TEAMcare: Treating the whole patient with the whole team

Story by Clare LaFond
Photos & video by Conrado Tapado

One of the most challenging and costly patient groups to care for is the growing number of people with multiple chronic illnesses – both physical and mental. Patients with diabetes and heart disease often suffer from depression, which can make them feel helpless and hopeless about managing their chronic disease. And that, in turn, can lead to more complications and even death. Read the news release.

But a promising collaborative care model known as TEAMcare puts the patient in the driver’s seat. By teaching patients the self-care skills they need to optimally control their chronic conditions, TEAMcare motivates patients to actively participate in their own health care. It’s a team-based approach involving nurses, psychiatrists, primary care physicians and other medical providers that’s delivered in the patient’s primary care clinic and by telephone. Working together, doctors start and adjust medications sooner and more often to reach goals — “treating to target” – and nurses work with patients and health teams to manage care for depression and physical diseases together. You could say it’s about treating “the whole patient” with “the whole team.”

Developed through a unique collaboration between the University of Washington and the Group Health Research Institute, TEAMcare’s multi-disciplinary team includes, among many others: Dr. Wayne Katon, a UW professor of psychiatry and behavioral sciences internationally renowned for his research on the impact of depression and anxiety on patients with chronic medical illness; and Dr. Paul Ciechanowski, a UW associate professor of psychiatry and director of the UW Center for Commercialization’s Training Xchange program, where he helps to bridge the gap between researchers and frontline users who provide services.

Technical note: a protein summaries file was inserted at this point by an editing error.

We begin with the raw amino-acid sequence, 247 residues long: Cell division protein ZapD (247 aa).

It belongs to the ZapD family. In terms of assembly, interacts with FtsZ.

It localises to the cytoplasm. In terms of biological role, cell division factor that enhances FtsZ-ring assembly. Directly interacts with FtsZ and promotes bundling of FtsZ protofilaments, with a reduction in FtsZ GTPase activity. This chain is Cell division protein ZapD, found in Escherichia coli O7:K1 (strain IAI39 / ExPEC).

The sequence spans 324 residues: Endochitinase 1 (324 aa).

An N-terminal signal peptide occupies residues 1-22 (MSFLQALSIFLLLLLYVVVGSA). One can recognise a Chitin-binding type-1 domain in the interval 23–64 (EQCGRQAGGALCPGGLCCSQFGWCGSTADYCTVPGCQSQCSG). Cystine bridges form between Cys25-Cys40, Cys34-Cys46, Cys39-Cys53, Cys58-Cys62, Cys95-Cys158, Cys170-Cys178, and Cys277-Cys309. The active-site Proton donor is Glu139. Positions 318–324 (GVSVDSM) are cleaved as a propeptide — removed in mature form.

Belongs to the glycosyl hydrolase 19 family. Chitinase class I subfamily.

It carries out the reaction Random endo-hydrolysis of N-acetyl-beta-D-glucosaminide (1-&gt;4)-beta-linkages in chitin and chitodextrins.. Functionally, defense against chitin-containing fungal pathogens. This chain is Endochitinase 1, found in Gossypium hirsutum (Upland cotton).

As one of seven programs currently available at Training Xchange, TEAMcare has brought together professionals from multiple disciplines to share information in new ways, using their clinical, research, and entrepreneurial knowledge. That collaborative work recently led to a success story at The Polyclinic, a Seattle-based multispecialty physician group. Using the TEAMcare program to treat patients with diabetes and major depression, The Polyclinic was able to successfully treat depression and achieve all three targets of blood glucose control, blood pressure control, and LDL cholesterol levels in 69 percent of patients who completed the program over four months. As a comparative benchmark, in many of the highest performing healthcare organizations nationwide, the proportion of patients with diabetes able to achieve those same desired levels outside of the TEAMcare approach is closer to 40%.

“I became dependent upon the [TEAMcare] calls,” describes one Polyclinic patient who participated in the program. “Because the nurse would remind me to take care of myself – to eat the right things, take my medicine on time, get exercise. And without that, I don’t think I would’ve been able to manage it.”

Today, more than 30 sites across North America are implementing TEAMcare as a ready solution for developing a patient-centered medical home model or accountable care organization. And overall costs of health care for patients treated with TEAMcare have been shown to be $600 to $1100 lower per patient over a two-year period.

To learn more about TEAMcare and how it is improving quality of care – and quality of life – for patients, visit www.teamcarehealth.org and check out the new TEAMcare online course for health care providers.